A fire-breathing dragon appears in an incredible representation of the aurora borealis while scientists claim that aurora activity is unusually high during a period of relative calm on the sun's surface.
- The photo shows a strange resemblance to a green dragon hovering over the sky
- The dragon's head is bordered by a purple hue that represents angelr and add a language
- The photographer's mother is represented as a tiny silhouette looking at the dragon
- The Northern Light "Emissions" were more frequent this month due to the lack of sunspots
A bright green dragon emerging from an amazing Northern Lights show was captured on a beautiful photograph taken in Iceland.
The image, shared online by NASA, shows the photographer's mother standing on a snowy floor looking at the mythological creature.
The fluorescent green light seems to represent the entire body of a dragon that expands to fill the sky, wings spread on either side.
The northern lights, or aurora borealis, are created by electrically charged sun particles that hit the earth's atmosphere.
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A bright green dragon emerging from an amazing Northern Lights show was captured on a beautiful photograph taken in Iceland. The image, shared online by NASA, shows the photographer's mother standing on snowy ground looking at the mythological creature (photo).
The "head" of the dragon is visible to the left. The distinctly shredded outline of the head, mouth and tongue is clearly delineated at the top.
A purple hue helps to crown the outline of the creature's head with a tongue coming out of its mouth.
A spokesman for NASA said, "Have you ever seen a dragon in the sky?"
Although real flying dragons do not exist, a huge dragon-shaped aurora has developed in the sky over Iceland.
"The aurora was caused by a hole in the solar corona that expelled charged particles in a solar wind, as a result of an interplanetary magnetic field changing to the Earth's magnetosphere.
"When some of these particles then hit the earth's atmosphere, they excited atoms that then emitted light: auroras."
The northern lights, or aurora borealis, are created by the electrically charged particles of the sun striking the atmosphere of the Earth (image in stock)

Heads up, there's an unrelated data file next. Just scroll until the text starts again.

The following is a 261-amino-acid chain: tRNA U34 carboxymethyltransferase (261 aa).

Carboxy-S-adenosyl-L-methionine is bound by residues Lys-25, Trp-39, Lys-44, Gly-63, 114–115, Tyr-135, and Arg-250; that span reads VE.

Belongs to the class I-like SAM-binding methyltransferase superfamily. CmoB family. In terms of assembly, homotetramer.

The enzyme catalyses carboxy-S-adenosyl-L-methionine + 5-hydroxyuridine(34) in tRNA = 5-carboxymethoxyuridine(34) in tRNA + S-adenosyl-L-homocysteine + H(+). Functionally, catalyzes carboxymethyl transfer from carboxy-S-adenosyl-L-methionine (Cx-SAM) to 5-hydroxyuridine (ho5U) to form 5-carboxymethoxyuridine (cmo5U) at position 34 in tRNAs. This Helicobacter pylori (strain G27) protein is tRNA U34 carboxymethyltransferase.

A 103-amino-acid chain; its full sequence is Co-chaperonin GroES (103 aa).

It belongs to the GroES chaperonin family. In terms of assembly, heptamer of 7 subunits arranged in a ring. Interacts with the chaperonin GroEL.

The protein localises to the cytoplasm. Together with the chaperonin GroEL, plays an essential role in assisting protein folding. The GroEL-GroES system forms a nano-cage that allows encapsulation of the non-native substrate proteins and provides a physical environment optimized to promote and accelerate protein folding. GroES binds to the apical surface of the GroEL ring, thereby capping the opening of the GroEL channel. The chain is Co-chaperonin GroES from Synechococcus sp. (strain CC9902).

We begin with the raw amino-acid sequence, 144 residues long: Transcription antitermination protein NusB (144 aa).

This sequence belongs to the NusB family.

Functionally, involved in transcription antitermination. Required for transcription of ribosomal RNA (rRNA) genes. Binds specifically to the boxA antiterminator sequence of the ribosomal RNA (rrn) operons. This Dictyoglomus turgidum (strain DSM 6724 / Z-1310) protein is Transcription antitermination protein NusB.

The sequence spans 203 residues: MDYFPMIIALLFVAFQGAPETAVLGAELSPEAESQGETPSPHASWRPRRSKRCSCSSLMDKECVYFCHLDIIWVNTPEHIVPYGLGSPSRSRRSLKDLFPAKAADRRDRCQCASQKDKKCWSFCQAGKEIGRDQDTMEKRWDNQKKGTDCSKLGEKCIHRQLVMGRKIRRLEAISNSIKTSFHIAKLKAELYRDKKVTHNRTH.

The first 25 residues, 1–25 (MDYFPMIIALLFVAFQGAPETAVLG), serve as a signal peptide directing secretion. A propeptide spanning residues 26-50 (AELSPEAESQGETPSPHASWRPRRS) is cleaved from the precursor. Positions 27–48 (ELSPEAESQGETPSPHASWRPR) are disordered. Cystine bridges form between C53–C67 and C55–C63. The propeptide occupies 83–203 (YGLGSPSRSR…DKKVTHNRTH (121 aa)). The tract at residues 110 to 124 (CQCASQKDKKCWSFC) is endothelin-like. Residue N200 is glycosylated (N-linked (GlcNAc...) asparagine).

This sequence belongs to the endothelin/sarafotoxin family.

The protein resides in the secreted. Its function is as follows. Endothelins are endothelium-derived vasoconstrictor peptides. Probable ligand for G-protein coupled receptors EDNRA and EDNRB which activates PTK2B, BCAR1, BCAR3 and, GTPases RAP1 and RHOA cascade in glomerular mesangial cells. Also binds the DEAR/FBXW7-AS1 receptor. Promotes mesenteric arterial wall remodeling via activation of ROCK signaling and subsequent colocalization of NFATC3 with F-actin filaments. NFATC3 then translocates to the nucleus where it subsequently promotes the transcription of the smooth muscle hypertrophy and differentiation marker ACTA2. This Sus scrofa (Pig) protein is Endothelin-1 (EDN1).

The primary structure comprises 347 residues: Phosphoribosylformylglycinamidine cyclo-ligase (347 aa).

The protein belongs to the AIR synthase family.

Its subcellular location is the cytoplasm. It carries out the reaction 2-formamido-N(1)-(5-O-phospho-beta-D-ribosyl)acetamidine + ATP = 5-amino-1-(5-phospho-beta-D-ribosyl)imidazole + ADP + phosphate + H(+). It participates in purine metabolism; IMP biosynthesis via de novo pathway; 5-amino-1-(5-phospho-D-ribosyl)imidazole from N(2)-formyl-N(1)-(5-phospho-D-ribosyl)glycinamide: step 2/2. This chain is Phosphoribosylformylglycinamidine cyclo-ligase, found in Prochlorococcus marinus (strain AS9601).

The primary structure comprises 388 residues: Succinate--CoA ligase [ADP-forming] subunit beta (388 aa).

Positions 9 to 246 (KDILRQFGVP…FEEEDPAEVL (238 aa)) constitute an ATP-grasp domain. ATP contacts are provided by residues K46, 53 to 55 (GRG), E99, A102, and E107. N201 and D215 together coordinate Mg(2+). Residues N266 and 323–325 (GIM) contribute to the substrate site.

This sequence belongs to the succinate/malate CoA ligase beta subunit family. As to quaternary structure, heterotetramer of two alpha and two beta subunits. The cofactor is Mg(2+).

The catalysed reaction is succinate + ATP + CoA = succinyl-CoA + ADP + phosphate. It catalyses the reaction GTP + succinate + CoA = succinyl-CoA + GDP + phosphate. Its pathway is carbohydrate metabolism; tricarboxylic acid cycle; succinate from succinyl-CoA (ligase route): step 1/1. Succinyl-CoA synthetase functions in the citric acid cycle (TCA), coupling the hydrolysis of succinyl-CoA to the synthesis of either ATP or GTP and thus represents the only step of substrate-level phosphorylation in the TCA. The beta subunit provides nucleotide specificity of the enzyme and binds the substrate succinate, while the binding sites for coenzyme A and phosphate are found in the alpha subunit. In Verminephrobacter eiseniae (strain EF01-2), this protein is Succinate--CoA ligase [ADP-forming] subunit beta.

The dawn of the dragon appeared at a time of low activity of the sun, which feeds the aurora borealis.
Stars emit radiation and charged particles that interfere with the planet's magnetic field and create dancing lights in the northern and southern regions of the world.
The northern lights are called the northern lights and the aurora borealis are officially known as the southern lights.
"No sunspot has appeared on the Sun until now in February, which somewhat surprised the many colorful auroral activities this month," NASA added.
WHAT IS AURORAS AND WHAT IS TRIGGERING THE GREAT NATURAL DISPLAYS?
The northern and southern lights are natural sunglasses that are triggered in our atmosphere, also known as the aurora.
There are two types of Aurora – Aurora Borealis, which means "North Dawn" and Aurora Australis, "South Dawn".
Screens come on when electrically charged sun particles enter the Earth's atmosphere.
There are two types of Aurora – Aurora Borealis (archival photo), which means "northern dawn" and Aurora Australis, "southern dawn". Screens come on when electrically charged sun particles enter the earth's atmosphere.
Usually, particles, sometimes called solar storms, are deflected by the Earth's magnetic field.
But during strong storms, they enter the atmosphere and collide with gas particles, including hydrogen and helium.
These collisions emit light. Auroral screens appear in many colors, although pale green and pink are common.